I have had a few emails, tweets and phone calls from folks who are starting to find disease in corn in Iowa.
It is very common to find anthracnose leaf blight on the lower leaves of young corn plants, particularly in corn-on-corn fields. If you know the disease cycle of this pathogen, this should be no surprise given all the spring rain we have had. Colletotrichum graminicola survives in surface corn residue. In moist conditions in the spring, it produces spores on the residue that are splash-dispersed onto these lower leaves. Infection and colonization of the leaf tissue occurs, and we see the dark irregular-shaped lesions on the bottom four to five leaves. Once canopy closure occurs, it is rare to see anthracnose leaf blight and, because it occurs so early in the growth of the plant, it does not affect yield. Furthermore, data from both Iowa and Wisconsin found no relationship between the incidence of anthracnose leaf blight and anthracnose stalk rot.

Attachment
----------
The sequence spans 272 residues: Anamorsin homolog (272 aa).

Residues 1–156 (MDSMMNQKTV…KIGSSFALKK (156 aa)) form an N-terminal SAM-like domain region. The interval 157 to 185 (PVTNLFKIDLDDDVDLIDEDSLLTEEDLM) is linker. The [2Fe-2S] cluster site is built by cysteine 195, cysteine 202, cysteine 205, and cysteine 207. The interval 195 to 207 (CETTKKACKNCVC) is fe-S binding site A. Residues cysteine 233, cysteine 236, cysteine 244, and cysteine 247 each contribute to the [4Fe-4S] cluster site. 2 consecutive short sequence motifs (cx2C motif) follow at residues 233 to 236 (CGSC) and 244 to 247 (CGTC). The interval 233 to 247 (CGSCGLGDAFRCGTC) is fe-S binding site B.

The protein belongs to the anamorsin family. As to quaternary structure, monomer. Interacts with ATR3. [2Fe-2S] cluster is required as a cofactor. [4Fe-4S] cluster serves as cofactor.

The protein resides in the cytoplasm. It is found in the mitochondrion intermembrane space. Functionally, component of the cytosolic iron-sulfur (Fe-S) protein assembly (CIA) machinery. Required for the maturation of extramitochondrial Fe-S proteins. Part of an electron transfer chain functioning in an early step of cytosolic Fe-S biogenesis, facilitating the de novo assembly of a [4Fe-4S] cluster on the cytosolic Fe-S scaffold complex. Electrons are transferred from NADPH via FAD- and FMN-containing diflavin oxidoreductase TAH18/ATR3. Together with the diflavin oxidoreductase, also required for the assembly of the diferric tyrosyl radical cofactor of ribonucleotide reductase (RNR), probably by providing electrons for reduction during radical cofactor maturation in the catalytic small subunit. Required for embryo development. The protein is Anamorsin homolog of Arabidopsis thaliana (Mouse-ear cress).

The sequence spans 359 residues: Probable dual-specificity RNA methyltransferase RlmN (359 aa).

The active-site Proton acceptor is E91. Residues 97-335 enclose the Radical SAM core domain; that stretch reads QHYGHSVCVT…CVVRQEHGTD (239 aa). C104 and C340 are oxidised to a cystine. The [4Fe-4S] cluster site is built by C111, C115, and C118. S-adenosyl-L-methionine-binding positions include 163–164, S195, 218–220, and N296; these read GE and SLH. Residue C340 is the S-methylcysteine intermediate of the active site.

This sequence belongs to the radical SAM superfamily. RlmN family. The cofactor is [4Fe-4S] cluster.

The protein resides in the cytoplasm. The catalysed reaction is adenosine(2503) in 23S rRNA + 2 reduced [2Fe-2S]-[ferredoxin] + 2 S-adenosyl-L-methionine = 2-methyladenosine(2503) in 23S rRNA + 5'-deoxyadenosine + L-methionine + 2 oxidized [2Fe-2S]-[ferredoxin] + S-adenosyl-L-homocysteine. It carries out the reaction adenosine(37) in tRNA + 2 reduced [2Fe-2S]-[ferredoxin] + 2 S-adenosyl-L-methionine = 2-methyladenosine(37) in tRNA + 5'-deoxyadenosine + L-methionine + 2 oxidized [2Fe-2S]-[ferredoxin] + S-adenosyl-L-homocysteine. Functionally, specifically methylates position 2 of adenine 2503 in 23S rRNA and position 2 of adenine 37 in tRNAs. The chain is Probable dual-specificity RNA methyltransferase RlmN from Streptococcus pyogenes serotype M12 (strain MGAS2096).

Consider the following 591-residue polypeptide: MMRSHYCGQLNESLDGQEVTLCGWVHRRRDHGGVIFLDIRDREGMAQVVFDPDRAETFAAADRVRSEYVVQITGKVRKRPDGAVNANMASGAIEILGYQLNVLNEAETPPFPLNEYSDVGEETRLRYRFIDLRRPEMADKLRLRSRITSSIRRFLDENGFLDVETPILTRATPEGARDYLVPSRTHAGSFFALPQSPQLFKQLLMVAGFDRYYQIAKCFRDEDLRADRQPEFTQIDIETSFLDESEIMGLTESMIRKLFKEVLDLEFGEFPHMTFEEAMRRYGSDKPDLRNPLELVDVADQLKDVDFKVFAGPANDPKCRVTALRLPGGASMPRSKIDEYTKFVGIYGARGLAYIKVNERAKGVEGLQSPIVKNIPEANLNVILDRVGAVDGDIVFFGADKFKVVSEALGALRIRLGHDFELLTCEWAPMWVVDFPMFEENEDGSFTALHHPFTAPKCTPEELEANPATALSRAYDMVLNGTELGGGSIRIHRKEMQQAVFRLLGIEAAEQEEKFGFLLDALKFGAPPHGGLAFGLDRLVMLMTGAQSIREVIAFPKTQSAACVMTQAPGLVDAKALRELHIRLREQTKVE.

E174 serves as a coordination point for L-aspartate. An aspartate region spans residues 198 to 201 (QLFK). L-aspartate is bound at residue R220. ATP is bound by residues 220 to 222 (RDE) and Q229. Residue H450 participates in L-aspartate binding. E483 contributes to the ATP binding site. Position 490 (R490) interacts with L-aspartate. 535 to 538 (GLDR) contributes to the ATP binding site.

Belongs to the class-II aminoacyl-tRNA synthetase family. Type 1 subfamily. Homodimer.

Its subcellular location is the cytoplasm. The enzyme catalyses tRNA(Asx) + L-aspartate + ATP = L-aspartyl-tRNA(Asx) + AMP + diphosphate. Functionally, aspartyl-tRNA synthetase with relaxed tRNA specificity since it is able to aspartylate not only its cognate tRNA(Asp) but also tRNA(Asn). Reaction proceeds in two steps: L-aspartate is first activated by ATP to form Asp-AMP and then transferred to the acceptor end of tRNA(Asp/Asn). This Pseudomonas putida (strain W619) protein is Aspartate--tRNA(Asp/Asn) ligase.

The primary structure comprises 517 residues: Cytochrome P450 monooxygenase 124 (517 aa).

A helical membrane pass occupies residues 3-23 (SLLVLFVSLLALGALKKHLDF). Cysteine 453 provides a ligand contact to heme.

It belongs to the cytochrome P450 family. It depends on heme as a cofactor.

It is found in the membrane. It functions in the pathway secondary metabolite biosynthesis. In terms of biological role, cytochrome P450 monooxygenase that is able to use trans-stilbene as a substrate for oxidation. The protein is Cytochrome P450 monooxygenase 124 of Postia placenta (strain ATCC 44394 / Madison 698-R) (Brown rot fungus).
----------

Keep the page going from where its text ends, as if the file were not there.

Iowa State University
Robertson, Alison E., "Anthracnose Leaf Blight, Common Rust, Gray Leaf Spot and Goss’s Wilt Found in Iowa" (2013). Integrated Crop Management News. 43.
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